Football: Charlton look to build on fans' show of faith

Charlton Athletic 0 Nottingham Forest 0
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The Independent Online
FOR THE neutral, The Valley is fast becoming one of the more pleasant arenas in which to watch football. Alan Curbishley's team rarely fail to give their all even though they might lack a virtuoso like Ginola or Bergkamp, and the atmosphere generated by regular full houses of about 20,000 is capable of matching almost anything on offer throughout the land.

On Saturday, it has to be said, the Charlton faithful were not in the best of voice as they watched their team struggle to apply the finishing touch in a number of potentially match-winning situations, but they still encouraged and cajoled right to the end and it would be a shame if they were not rewarded with at least another season in the top flight.

Who knows, the club could even go on to establish itself in the Premiership if it survives its first winter. How Wimbledon, for example, must envy Charlton's prize possession - a snappy little stadium right at the heart of the local community in an area of London crying out for a common cause for people of all kinds to support.

As recent events concerning the neighbouring district of Eltham have highlighted once more, race relations in that part of the capital are among the worst in the country but Charlton seem in no doubt about either their duty to the community or the beneficial effects that fostering racial harmony would have for the club.

"There has been a discernible increase in regular attendance at The Valley among ethnic minority groups," read a special edition of the supporters' club newsletter, circulated to the press on Saturday. "However despite the progress made, Charlton Athletic still does not have a supporter profile which properly reflects that of the local football-loving population.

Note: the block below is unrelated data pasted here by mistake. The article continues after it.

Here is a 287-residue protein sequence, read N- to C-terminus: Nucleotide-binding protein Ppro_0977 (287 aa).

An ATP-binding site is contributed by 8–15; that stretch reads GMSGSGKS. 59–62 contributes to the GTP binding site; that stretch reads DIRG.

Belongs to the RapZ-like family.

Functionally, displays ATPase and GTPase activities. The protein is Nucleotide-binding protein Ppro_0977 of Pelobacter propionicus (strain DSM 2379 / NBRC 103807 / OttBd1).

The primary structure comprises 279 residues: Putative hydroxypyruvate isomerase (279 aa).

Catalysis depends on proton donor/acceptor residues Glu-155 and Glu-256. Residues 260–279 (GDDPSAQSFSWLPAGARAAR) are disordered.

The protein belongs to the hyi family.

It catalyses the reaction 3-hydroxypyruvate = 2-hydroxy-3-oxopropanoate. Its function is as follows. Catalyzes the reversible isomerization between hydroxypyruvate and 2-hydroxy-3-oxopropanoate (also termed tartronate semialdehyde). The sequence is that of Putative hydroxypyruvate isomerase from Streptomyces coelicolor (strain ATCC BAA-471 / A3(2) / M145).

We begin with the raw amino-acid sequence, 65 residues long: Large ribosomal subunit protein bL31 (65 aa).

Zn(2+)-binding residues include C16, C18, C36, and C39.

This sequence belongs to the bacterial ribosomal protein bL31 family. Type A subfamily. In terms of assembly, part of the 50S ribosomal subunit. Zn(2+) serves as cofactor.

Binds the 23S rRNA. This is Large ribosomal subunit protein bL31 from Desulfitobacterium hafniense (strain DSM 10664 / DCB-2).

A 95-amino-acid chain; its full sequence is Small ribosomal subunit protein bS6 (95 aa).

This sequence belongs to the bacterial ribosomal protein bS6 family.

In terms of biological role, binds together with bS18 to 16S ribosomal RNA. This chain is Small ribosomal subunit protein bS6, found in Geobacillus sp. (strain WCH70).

"Our intention is to continue the fight against racism in football, and to widen Charlton Athletic's appeal still further, making The Valley an attraction for all and so helping ensure that Charlton become one of the big clubs in English football on and off the playing field."

No lack of ambition there then, and the same goes for their football. But against Forest, or more precisely an inspired Mark Crossley in his first Premiership game for almost two years, Charlton were frustrated at every turn in their hunt for a fourth successive victory.

Among half a dozen top-drawer saves by the Welsh international goalkeeper was the one that kept out Neil Redfearn's 69th-minute penalty, but Curbishley might just be pondering the wisdom of allowing such an important kick to be taken by a player who has admitted to feeling unsettled since his move south from Barnsley.

As for Forest, although it was an improved all-round defensive display, it will take a lot more than that to save them.

Charlton Athletic (3-5-2): Royce; Mills, Brown, Tiler; Robinson, Redfearn, Kinsella, Jones, Powell; Hunt (Mendonca, 72), Pringle. Substitutes not used: Bright, Barness, Barnes, Petterson (gk).

Nottingham Forest (5-3-2): Crossley; Louis-Jean, Edwards, Bonalair, Chettle, Stensaas; Stone, Gemmill (Quashie, 78), Palmer; Van Hooijdonk, Darcheville (Shipperley, 62). Substitutes not used: Hjelde, Woan, Beasant (gk).

Referee: S Lodge (Barnsley).

Bookings: Charlton: Tiler, Robinson. Forest: Louis-Jean, Palmer, Darcheville.

Man of the match: Crossley.

Attendance: 20,007.